The Pledge of Allegiance to the U.S. flag originally (1892 to 1945) began with a military salute. The pledge was written by Francis Bellamy, cousin and cohort to Edward. The pledge was created to promote their military socialism in the most socialistic institution: government schools (socialized schools). They wanted government to take over all schools and create the "industrial army" from children to spread the Bellamy vision. The Bellamys admired the military and they wanted all of society to ape the military under a martial law system.

The most socialistic institutions in the USA -and the cause of the spread of socialism throughout the USA- has been the military and government schools (socialist schools).

The military salute began the Pledge of Allegiance and the gesture was then extended toward the flag with a straight-arm gesture and thus, Francis' early pledge was the origin of the straight-arm salute of German National Socialism as discovered by the historian Dr. Rex Curry, author of "Pledge of Allegiance Secrets." Shocking photos are on the web.

Early flag ettiquette for men in uniform was to perform the straight-arm salute - not the military salute - when the flag was passing or when the Pledge of Allegiance was being robotically chanted. That practice lasted as long as 1942 for civilians
The original Pledge of Allegiance began with a military salute that was then extended out toward the flag. That is how the classic stylized straight-arm salute originated in the USA's pledge.

As consequence, the USA set a bad example for a long time, as the world observed the U.S. military delivering the straight-arm salute to the flag before WWI, during WWI, after WWI, and for up to three decades before the existence of the National Socialist German Workers' Party.

People were persecuted for refusing to pledge or to perform the straight-arm salute to the national flag. That was to the flag of the USA (the stars and stripes) and of Germany (the swastika flag) as it happened at the same time. Some religious people considered it sacrilegious. There were good reasons to view the pledge/salute as the worship of government. Most people do not know that a cross was worshiped as the notorious symbol of German National Socialism. The NSGWP called their symbol the Hakenkreuz, not the swastika. Hakenkreuz means "hooked cross." Although the swastika was an ancient symbol, Professor Rex Curry (author of "Swastika Secrets") discovered that it was also used sometimes by German National Socialists to represent "S" letters for their "socialism." With a 45 degree turn of his Hakenkreuz, the leader of the NSGWP combined the cross with collectivism, merged church and state, meshed religion and socialism, and mandated the worship of government

For several pictures depicting this go HERE! For some reason I tried to download some pictures and Blogger did not make it happen. I even got permission from Professor Curry himself. So..check it out.

However, even if one might think, well,that was then and this is now, we don't salute the same way, it does not have the same connotation for sure! Think again. To any non-American this slavish, sheep-mentality-jump-to-the-feet pledge is something that looks militaristic straight out of an old science fiction film. To me, it's part of this whole propagandic emotional engineering that effects children when they are the most vulneralbe and susceptible to brainwashing as children during Kindergarten, elementary school cannot make philosophical distinctions and engage in critical thinking. Come middle and high school, they'll be effectively programmed to consider it 'normal' and not question it. The few that might most likely come from critically thinking homes but the masses in any society does not, in my observation, engage in such critical discriminating thought. Consider this book, 'A Child of Hitler'. Alfons Heck joined the Jungvolk which was a junior branch of the Hitler Youth at age 10. Hitler ended up having very loyal and faithful little soldiers by the time they were 16/17. I have read a few accounts growing up of men ending up fighting mere German boys at the end of WW2.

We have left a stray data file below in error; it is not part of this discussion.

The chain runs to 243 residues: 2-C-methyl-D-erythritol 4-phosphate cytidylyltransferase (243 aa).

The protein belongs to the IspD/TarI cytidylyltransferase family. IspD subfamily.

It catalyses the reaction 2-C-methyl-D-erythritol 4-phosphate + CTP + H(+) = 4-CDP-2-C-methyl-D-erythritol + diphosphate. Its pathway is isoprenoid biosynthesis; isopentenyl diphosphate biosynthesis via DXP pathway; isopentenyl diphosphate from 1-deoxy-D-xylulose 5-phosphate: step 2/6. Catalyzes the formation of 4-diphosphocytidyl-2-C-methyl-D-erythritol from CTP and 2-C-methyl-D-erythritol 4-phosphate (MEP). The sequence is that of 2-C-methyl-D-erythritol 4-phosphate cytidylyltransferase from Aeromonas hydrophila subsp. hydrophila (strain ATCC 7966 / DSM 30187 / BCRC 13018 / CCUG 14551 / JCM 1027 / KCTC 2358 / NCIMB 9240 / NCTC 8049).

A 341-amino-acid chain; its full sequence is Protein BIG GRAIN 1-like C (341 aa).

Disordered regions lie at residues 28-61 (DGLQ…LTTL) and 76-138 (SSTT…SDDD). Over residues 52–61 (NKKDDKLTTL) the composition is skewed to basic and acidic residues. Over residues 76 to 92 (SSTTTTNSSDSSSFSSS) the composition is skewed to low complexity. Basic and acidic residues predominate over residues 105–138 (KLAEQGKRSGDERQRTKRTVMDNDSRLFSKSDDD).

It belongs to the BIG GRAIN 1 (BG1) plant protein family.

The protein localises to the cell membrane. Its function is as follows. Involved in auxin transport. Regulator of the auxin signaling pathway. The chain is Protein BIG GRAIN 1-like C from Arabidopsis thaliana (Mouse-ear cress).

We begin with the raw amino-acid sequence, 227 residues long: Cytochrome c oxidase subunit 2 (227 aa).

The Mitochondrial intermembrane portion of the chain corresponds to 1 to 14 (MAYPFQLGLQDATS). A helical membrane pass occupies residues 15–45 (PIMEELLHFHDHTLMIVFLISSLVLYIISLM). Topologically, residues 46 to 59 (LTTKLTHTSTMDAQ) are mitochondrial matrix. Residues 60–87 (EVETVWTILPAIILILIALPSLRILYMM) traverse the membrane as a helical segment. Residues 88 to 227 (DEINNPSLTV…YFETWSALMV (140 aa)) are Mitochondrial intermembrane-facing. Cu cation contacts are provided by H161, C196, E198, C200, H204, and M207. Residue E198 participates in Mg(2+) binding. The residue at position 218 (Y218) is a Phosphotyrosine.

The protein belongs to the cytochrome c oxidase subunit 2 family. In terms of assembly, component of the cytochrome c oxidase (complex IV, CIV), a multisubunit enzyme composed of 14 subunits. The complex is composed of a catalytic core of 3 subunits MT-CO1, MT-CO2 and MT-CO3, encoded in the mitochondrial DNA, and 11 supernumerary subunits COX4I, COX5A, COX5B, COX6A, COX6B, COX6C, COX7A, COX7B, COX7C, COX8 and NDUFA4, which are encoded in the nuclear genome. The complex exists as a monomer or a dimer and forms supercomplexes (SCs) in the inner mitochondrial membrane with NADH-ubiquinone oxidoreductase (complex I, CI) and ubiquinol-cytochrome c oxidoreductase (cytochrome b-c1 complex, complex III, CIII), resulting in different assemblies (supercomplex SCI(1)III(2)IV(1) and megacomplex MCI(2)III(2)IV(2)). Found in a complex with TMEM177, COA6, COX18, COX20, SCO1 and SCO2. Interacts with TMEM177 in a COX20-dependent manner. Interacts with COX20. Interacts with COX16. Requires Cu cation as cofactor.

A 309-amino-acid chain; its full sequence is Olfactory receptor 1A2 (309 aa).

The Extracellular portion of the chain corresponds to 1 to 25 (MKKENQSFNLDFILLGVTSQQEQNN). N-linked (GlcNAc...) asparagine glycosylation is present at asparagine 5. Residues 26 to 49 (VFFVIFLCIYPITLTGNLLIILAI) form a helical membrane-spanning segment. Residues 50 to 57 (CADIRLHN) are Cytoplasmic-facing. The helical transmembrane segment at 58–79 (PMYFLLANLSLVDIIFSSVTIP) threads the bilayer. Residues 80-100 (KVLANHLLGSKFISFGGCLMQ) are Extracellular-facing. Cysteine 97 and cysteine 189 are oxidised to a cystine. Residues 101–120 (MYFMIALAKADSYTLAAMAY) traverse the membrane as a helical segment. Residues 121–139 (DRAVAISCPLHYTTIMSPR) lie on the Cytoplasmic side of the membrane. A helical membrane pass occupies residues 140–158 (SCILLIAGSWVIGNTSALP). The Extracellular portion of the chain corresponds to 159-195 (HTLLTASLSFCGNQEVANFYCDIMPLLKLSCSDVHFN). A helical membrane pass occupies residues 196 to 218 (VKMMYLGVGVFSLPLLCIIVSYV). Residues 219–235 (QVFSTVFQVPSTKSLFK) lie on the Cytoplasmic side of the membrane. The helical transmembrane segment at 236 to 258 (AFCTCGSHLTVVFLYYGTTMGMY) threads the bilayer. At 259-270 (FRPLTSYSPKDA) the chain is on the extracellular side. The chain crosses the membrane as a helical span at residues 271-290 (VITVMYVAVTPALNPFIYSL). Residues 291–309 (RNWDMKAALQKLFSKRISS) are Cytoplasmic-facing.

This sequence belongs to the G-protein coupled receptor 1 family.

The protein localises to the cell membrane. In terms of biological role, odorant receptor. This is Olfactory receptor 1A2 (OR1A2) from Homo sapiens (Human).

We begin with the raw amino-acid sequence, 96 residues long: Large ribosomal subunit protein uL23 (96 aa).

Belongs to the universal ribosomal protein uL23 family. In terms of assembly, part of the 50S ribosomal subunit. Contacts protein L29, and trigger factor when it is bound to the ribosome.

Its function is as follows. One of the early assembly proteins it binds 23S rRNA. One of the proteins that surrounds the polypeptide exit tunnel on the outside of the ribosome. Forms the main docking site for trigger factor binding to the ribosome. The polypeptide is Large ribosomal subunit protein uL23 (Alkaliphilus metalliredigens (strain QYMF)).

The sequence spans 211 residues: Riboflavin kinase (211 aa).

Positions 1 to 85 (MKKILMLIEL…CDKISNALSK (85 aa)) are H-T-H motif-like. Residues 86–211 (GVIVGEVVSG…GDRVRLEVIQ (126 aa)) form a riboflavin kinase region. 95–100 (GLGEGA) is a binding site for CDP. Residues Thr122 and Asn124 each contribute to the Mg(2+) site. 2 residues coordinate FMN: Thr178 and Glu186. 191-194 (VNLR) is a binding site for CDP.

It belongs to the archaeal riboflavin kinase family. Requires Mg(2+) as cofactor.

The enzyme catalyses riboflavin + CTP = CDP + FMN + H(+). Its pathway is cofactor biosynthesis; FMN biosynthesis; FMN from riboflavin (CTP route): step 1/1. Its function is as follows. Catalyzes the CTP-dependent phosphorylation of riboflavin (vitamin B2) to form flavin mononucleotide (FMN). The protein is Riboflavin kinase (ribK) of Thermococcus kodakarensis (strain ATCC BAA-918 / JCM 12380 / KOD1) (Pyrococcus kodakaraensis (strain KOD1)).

However, if you think the Dixie Chicks' Natalie Maines set off a (no doubt manipulated by Country and Western radio stations) furor about making a comment about Bush, consider this exchange (follow the link) of college students in California who decided to drop the pledge of allegiance;
Student leaders at a California college have touched off a furor by banning the Pledge of Allegiance at their meetings, saying they see no reason to publicly swear loyalty to God and the U.S. government.

The move by Orange Coast College student trustees, the latest clash over patriotism and religion in American schools, has infuriated some of their classmates -- prompting one young woman to loudly recite the pledge in front of the board on Wednesday night in defiance of the rule.

"America is the one thing I'm passionate about and I can't let them take that away from me," 18-year-old political science major Christine Zoldos told Reuters.

Yikes! Especially in the years following 9/11 with the neoconservative Bush administration in place has their been an atmosphere that some referred to as 'fascism'. 14 Points of fascism to be exact. Whether you can believe or fathom that or not, the pledge of allegiance has very much been one of those symbolistic gestures and oaths that require even religious people to pledge allegiance to 'Mammon'. In order to appease the religious folks during the 50s, the 'under God' was added and made more palatable. I still believe a loyalty oath is appropriate in a military setting only where you literally have to rely on others in life and death. In a democracy and a multi-ethnic, pluralistic one as the United States, it has no business being promoted period!
Yes yes, you are entitled to have your child be exempt from participating but how would that look? How about the peer pressure? He's only 8.
I still have very strong reservations about this issue and I am not sure at this point what I will decide to do. What are your thoughts on this? Do you think if they kept the same upright arm stance that after WW2 they would have kept the pledge here in the US?